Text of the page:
2. Concern that states will pass laws imposing the sales tax retroactively.
  3. Policy rather than tax issue. One that should be decided by Congress rather than the courts.
  4. Problem is not Quill, rather states have not created adequate mechanisms for collecting tax due. This argument was set forth by Justice Sotomayor as the initial comment made by the Justices.

House Judiciary Committee Chairman Bob Goodlatte told me that he believes, as mentioned by a couple of the Justices, that this is a policy issue, not a tax issue, and it’s the responsibility of Congress, not the Courts, to regulate interstate commerce and legislate a solution in this area. Chairman Goodlatte has been at the forefront of keeping Internet sales free from sales tax. While there are several bills working their way through Congress addressing online sales tax, as the attorneys for South Dakota have pointed out, Congress has been unable to deal with this issue for 26 years.

 What Should Sellers Do Now?

A potential June decision gives sellers who aren’t collecting sales tax a limited amount of time to consider their options for how to comply.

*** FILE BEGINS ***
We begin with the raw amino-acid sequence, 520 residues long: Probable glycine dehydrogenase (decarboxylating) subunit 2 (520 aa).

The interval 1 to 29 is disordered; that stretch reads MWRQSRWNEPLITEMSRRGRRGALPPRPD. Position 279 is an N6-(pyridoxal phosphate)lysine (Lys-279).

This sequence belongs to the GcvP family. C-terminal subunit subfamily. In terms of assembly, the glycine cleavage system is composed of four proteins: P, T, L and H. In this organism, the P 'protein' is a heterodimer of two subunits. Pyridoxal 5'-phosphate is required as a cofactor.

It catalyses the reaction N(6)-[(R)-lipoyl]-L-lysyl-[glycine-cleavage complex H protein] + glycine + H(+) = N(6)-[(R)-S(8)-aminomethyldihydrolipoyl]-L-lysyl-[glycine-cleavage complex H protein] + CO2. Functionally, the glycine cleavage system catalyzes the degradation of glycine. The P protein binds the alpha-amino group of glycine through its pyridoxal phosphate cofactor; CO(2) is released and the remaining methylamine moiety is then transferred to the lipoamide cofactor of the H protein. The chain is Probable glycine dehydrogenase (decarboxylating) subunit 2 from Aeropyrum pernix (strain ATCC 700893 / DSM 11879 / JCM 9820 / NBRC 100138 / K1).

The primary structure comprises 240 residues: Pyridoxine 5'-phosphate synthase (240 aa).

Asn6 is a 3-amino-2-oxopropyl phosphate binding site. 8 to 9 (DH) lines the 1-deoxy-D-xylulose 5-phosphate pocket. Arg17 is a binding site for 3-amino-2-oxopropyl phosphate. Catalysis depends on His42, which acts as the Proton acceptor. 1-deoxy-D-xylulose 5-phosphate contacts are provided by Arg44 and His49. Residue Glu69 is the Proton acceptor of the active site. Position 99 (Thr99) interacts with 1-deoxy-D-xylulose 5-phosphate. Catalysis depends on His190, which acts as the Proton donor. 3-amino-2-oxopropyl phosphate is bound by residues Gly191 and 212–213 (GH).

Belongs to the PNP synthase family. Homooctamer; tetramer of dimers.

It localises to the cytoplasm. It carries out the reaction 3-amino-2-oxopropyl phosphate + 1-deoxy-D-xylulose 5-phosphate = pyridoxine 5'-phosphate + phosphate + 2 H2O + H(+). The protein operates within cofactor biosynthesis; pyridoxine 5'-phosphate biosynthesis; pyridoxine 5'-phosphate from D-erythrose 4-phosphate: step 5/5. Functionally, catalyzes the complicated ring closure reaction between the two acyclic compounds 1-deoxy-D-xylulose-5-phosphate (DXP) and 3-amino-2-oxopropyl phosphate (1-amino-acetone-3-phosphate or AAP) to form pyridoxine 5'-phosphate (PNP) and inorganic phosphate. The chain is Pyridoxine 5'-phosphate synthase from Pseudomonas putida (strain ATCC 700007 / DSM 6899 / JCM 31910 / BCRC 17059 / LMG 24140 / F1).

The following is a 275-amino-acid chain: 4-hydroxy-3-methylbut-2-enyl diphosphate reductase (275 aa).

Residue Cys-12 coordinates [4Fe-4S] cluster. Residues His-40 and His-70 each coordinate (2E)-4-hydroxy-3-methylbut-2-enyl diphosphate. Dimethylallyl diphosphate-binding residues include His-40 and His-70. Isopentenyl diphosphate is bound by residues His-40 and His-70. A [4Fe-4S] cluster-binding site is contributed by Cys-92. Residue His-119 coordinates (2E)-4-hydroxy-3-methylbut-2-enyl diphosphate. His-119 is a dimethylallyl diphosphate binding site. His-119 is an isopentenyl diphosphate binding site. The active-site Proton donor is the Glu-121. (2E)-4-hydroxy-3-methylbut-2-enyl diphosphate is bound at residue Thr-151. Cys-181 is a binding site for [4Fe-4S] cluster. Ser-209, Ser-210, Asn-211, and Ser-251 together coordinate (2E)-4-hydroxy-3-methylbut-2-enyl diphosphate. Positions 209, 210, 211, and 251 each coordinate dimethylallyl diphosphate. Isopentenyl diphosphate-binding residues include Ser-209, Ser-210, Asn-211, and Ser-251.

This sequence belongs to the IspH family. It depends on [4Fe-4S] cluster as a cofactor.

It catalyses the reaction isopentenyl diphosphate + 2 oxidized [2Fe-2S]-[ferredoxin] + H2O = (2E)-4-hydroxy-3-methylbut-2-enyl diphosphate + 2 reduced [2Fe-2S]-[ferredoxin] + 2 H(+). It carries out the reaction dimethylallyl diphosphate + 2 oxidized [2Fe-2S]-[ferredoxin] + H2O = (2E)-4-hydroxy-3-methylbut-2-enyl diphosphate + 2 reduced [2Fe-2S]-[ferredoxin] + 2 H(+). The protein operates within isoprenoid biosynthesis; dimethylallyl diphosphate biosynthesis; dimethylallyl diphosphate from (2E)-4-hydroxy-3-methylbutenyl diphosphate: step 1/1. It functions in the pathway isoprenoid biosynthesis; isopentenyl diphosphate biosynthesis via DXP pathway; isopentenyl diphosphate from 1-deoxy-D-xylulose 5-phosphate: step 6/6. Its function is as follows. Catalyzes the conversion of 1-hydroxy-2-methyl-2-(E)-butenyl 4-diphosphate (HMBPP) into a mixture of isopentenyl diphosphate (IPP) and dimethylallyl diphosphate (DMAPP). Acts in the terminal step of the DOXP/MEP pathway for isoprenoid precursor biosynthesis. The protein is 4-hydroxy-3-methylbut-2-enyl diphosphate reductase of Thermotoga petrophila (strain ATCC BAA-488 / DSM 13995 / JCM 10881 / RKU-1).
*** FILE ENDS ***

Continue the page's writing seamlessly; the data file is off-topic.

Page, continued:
Harley Duncan, leader of the state and local tax group of the Washington National Tax practice at KPMG LLP, believes that sellers need to look ahead now, analyze where they conduct business, and decide whether compliance is the right choice.

“The things I would focus on if I were a seller are understanding where I currently collect and where I might have to soon collect, if Quill is undone.” “You also have to look at what technology platform, if any, you’re currently using, and what platform you might adopt in the near future.”

“It is also critical for sellers to make sure they understand the cost, complexity, and time it would take to integrate a [sales] tax software program, which he said could take months to sufficiently install and set up.”

Wolters Kluwer Can Help

Stay tuned to the Wolters Kluwer Indirect Tax Blog as we follow and report on this important case and other marketplace changes related to your sales tax obligations. In the meantime, if you are unsure where you have nexus, consider a Nexus Study from Wolters Kluwer. Additionally, Wolters Kluwer offers SaaS and on-premise Sales Tax Calculation software to help you efficiently and effectively meet your sales and use tax obligations.


Mark Friedlich

All stories by: Mark Friedlich